How did a wild mule deer find its way into Wisconsin? This photo of a mule deer buck first surfaced earlier this week, and while the deer itself may not seem especially significant, where it was harvested is. According to various rumors on social media, the buck was taken by Randy Haines near Amery, Wisconsin with a bow and arrow. If that is true, it could be the first recorded mule deer buck ever taken in the Badger State. OutdoorHub contacted the Wisconsin Department of Natural Resources (DNR), which confirmed that the buck was in fact a mule deer, and that it was legally harvested near Amery.

“We’ve gotten reports of mule deer in the area based on sightings and trail cam photos. Not that long after we got those reports the deer was harvested by a hunter,” Bob Nack, DNR big game section chief, told OutdoorHub over the phone.

Seeing mule deer in Wisconsin is extremely rare, but actually harvesting one? Both hunters and officials say they have never heard of a wild mule deer being taken in the state before.

“This is a real rare case,” Nack added. “They’re not native and we don’t have a breeding population at all. We have had reports in the past mostly from captive situations where deer have escaped, but this is a real rare occurrence.”

Officials clarified that the hunt was legal and that Haines will be allowed to keep the deer. Since there is no—or almost no—wild mule deer in Wisconsin, the state does not have any laws forbidding hunters from bagging one during whitetail season. Nack also added that the hunter will be allowed to keep the deer, but officials are currently testing it for diseases such as CWD. It is not known where the animal may have come from. Some speculate that the deer may have traveled all the way from states such as South Dakota, where the species has a significant population in the central and western parts of the state.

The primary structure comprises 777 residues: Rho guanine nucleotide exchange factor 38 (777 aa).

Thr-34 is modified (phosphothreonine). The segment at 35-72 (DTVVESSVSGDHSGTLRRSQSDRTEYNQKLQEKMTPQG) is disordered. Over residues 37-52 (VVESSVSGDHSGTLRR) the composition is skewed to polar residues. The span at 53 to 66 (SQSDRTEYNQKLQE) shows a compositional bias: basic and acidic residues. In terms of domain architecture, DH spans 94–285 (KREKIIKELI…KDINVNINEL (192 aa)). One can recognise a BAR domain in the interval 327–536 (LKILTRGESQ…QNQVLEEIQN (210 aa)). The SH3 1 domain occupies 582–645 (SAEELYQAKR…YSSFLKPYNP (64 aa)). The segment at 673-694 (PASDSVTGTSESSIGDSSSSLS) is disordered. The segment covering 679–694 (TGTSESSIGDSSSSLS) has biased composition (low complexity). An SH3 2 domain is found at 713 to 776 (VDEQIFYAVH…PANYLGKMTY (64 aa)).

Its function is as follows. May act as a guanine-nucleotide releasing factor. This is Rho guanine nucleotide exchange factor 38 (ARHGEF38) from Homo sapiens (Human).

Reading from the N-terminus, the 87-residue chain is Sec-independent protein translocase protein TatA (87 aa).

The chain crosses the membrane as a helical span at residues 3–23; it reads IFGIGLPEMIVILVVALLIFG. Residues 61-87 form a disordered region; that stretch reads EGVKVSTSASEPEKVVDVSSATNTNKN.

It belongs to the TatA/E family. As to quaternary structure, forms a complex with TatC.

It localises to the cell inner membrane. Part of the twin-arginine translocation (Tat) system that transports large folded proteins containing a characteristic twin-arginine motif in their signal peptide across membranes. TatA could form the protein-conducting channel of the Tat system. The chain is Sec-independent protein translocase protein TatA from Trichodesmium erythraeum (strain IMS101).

OutdoorHub will be adding to this story as more details emerge.

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8 thoughts on “Wisconsin Officials Confirm Extremely Rare Mule Deer Taken by Hunter

  1. Maybe they should start managing them separately from Whitetail, and allow a breeding population to establish itself. Mule Deer populations have been hurting out west lately, with drought, predation, and habitat loss, etc.; so seeing them spread elsewhere in the country would be a positive move I think. Mule Deer are impressive animals I feel, and should make for an interesting future for hunting opportunities within the state if all went well. We have separate hunts for both deer species here, either Mule Deer and/or Whitetail tags issued in given areas or units and works pretty good. Just a thought….

    1. That wouldn’t work on several levels:
      1) Mule deer aren’t native or indigenous to Wisconsin no more than brook trout are to the Rocky Mountain streams. Why would you want to promote a non-native species?
      2) Wisconsin doesn’t have mule deer habitat per se. Mule deer have evolved to survive in arid and/or alpine environs, not temperate forests you find in Wisconsin.
      3) One of the reasons the mule deer population is “hurting” out west is due to the expansion of whitetail deer. Whitetails are more aggressive than mulies, more adaptable, and will hybridize with them. Do you really think mule deer would stand a chance in a state that’s already overpopulated with whitetail?

  2. Who is checking the records? Must be NOBODY . At least 3 mule deer have been shot in Wisconsin . 1 in 1967 1 in 1988 and the latest , there have also been roadkills. Check your newspapers

  3. Cheesehead: “Look at that weird thing! What a rare sight.” *wipes drool from chin* “Hey! Rare thing! Welcome to Wisconnie, where” *click, gunshot* “the cheddar is sharp, we shoot mid-sentence and every animal that gets in our way is nothing more than an opportunity to collect bragging rights and free meat to feed our poor but spoiled, hungry but obese family. Because heritage!”

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